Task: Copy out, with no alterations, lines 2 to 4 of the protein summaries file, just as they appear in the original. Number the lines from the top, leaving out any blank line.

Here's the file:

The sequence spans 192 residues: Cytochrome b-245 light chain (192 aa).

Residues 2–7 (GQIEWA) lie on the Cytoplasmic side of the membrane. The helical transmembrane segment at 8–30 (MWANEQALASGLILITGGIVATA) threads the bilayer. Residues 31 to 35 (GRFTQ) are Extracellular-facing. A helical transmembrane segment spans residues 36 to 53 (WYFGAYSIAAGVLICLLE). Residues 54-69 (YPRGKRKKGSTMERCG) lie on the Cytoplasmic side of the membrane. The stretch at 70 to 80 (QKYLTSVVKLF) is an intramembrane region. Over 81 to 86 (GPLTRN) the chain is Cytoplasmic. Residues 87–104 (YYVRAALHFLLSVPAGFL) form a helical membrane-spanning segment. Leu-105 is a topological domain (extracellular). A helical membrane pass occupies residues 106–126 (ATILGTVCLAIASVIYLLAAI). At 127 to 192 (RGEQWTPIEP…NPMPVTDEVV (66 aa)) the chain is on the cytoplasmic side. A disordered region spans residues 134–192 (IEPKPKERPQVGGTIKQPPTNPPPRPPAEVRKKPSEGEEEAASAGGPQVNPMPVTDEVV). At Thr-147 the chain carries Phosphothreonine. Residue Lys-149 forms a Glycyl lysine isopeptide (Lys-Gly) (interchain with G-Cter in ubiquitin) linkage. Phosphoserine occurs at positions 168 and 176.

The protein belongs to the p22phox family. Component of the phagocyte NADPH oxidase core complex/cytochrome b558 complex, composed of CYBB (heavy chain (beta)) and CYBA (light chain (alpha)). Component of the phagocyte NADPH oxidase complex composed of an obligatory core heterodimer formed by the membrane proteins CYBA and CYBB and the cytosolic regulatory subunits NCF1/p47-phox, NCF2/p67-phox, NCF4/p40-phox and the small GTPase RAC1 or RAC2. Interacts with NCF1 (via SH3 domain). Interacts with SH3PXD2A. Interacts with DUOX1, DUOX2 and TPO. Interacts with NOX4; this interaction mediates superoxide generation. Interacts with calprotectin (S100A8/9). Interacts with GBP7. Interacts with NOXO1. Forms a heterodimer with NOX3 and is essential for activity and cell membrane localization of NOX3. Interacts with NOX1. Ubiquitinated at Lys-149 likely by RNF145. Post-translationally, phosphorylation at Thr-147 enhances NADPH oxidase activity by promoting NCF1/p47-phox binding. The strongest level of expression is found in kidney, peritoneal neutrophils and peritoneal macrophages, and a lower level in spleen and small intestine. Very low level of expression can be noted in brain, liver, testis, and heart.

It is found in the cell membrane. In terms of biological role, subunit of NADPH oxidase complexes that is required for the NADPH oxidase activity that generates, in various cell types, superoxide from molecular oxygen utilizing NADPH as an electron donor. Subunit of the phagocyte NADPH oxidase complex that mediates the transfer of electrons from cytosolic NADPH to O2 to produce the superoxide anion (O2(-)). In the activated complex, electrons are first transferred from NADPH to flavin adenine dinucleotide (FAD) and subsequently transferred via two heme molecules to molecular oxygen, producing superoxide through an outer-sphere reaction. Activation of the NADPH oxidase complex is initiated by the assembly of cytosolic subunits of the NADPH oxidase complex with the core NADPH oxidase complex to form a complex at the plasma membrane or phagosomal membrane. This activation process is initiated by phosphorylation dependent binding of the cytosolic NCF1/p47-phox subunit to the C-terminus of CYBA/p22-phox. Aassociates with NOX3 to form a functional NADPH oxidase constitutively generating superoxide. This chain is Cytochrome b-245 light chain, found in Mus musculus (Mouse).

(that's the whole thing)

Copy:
Residues 2–7 (GQIEWA) lie on the Cytoplasmic side of the membrane. The helical transmembrane segment at 8–30 (MWANEQALASGLILITGGIVATA) threads the bilayer. Residues 31 to 35 (GRFTQ) are Extracellular-facing. A helical transmembrane segment spans residues 36 to 53 (WYFGAYSIAAGVLICLLE). Residues 54-69 (YPRGKRKKGSTMERCG) lie on the Cytoplasmic side of the membrane. The stretch at 70 to 80 (QKYLTSVVKLF) is an intramembrane region. Over 81 to 86 (GPLTRN) the chain is Cytoplasmic. Residues 87–104 (YYVRAALHFLLSVPAGFL) form a helical membrane-spanning segment. Leu-105 is a topological domain (extracellular). A helical membrane pass occupies residues 106–126 (ATILGTVCLAIASVIYLLAAI). At 127 to 192 (RGEQWTPIEP…NPMPVTDEVV (66 aa)) the chain is on the cytoplasmic side. A disordered region spans residues 134–192 (IEPKPKERPQVGGTIKQPPTNPPPRPPAEVRKKPSEGEEEAASAGGPQVNPMPVTDEVV). At Thr-147 the chain carries Phosphothreonine. Residue Lys-149 forms a Glycyl lysine isopeptide (Lys-Gly) (interchain with G-Cter in ubiquitin) linkage. Phosphoserine occurs at positions 168 and 176.

The protein belongs to the p22phox family. Component of the phagocyte NADPH oxidase core complex/cytochrome b558 complex, composed of CYBB (heavy chain (beta)) and CYBA (light chain (alpha)). Component of the phagocyte NADPH oxidase complex composed of an obligatory core heterodimer formed by the membrane proteins CYBA and CYBB and the cytosolic regulatory subunits NCF1/p47-phox, NCF2/p67-phox, NCF4/p40-phox and the small GTPase RAC1 or RAC2. Interacts with NCF1 (via SH3 domain). Interacts with SH3PXD2A. Interacts with DUOX1, DUOX2 and TPO. Interacts with NOX4; this interaction mediates superoxide generation. Interacts with calprotectin (S100A8/9). Interacts with GBP7. Interacts with NOXO1. Forms a heterodimer with NOX3 and is essential for activity and cell membrane localization of NOX3. Interacts with NOX1. Ubiquitinated at Lys-149 likely by RNF145. Post-translationally, phosphorylation at Thr-147 enhances NADPH oxidase activity by promoting NCF1/p47-phox binding. The strongest level of expression is found in kidney, peritoneal neutrophils and peritoneal macrophages, and a lower level in spleen and small intestine. Very low level of expression can be noted in brain, liver, testis, and heart.

It is found in the cell membrane. In terms of biological role, subunit of NADPH oxidase complexes that is required for the NADPH oxidase activity that generates, in various cell types, superoxide from molecular oxygen utilizing NADPH as an electron donor. Subunit of the phagocyte NADPH oxidase complex that mediates the transfer of electrons from cytosolic NADPH to O2 to produce the superoxide anion (O2(-)). In the activated complex, electrons are first transferred from NADPH to flavin adenine dinucleotide (FAD) and subsequently transferred via two heme molecules to molecular oxygen, producing superoxide through an outer-sphere reaction. Activation of the NADPH oxidase complex is initiated by the assembly of cytosolic subunits of the NADPH oxidase complex with the core NADPH oxidase complex to form a complex at the plasma membrane or phagosomal membrane. This activation process is initiated by phosphorylation dependent binding of the cytosolic NCF1/p47-phox subunit to the C-terminus of CYBA/p22-phox. Aassociates with NOX3 to form a functional NADPH oxidase constitutively generating superoxide. This chain is Cytochrome b-245 light chain, found in Mus musculus (Mouse).